Andrew Maul and Abby McClelland, University of Colorado Boulder
Since 2009, the Center for Research on Education Outcomes (CREDO) at StanfordUniversity has produced a series of reports on the performance of charter schools relativeto traditional public schools (TPSs). These reports seek to inform ongoing conversationsamong policymakers and researchers regarding whether charter schools are likely togenerate better outcomes than TPSs overall. The reports also explore whether these effectsmight be especially pronounced for members of particular subgroups, such as studentsfrom minority racial/ethnic backgrounds and from less socioeconomically advantaged backgrounds.
CREDO’s latest study,
National Charter School Study 2013
employs a methodologicalapproach highly similar to their previous reports. The study concludes that, overall,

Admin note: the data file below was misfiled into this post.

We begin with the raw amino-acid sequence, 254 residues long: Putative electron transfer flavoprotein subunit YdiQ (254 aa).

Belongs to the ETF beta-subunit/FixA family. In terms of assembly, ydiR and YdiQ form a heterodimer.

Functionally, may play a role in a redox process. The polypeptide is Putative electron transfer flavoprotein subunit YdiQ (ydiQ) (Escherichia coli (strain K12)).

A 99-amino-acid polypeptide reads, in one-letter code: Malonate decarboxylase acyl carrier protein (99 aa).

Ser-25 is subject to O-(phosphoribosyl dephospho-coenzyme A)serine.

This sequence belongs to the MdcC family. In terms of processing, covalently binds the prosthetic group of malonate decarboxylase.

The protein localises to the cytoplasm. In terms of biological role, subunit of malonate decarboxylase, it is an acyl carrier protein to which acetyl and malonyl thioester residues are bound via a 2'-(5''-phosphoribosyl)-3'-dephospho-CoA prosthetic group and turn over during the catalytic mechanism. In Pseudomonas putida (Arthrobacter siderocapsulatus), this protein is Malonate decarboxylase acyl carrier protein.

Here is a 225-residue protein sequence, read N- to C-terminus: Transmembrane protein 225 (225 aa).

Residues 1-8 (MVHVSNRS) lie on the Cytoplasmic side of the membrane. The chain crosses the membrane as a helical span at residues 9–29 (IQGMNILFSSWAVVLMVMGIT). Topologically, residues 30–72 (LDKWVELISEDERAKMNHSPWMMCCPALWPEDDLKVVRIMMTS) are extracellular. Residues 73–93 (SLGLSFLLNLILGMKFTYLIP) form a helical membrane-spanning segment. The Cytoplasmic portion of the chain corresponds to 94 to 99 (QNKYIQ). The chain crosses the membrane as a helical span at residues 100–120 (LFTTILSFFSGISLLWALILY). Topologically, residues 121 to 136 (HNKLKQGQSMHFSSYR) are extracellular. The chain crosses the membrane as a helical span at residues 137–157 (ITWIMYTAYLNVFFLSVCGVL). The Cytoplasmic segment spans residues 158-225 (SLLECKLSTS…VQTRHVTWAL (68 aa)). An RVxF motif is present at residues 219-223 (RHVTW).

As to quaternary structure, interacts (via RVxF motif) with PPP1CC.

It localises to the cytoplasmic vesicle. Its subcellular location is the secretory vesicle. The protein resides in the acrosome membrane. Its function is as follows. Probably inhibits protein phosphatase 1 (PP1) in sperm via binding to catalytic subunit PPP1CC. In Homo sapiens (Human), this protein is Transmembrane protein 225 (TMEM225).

charter schools perform better now than they had in 2009 in terms of students’ scores on
mathematics and reading tests, to the point they now perform on par with traditionalpublic schools (students in charter schools were estimated to score approximately 0.01standard deviations higher on reading tests and 0.005 standard deviations lower on mathtests than their peers in TPSs).
II. Findings and Conclusions of the Report
Based on data on 1,532,506 charter students and a matched group of students intraditional public schools furnished by the departments of education from the 27 statesexamined in this study (which are stated, collectively, to conta
in 95% of the nation’s
charter students), the report presents a large number of conclusions, including thefollowing:
On average, it was estimated that students in charter schools in the 16 statesstudied in 2009 fare better on academic tests relative to their peers in traditionalpublic schools in 2013 than they did in 2009. On reading tests, charter students were estimated to score 0.01 standard deviations lower than their TPS peers in2009, but such students are estimated to score 0.01 standard deviations higher in